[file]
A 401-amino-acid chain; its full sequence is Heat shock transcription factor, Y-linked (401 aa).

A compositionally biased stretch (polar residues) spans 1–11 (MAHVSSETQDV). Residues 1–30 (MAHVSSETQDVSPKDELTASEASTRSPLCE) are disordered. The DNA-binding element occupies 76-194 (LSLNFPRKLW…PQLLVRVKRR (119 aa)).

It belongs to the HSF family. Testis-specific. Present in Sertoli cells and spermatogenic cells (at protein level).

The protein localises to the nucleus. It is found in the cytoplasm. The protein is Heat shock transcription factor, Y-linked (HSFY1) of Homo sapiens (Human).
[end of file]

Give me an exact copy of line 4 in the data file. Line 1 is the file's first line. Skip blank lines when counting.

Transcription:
The protein localises to the nucleus. It is found in the cytoplasm. The protein is Heat shock transcription factor, Y-linked (HSFY1) of Homo sapiens (Human).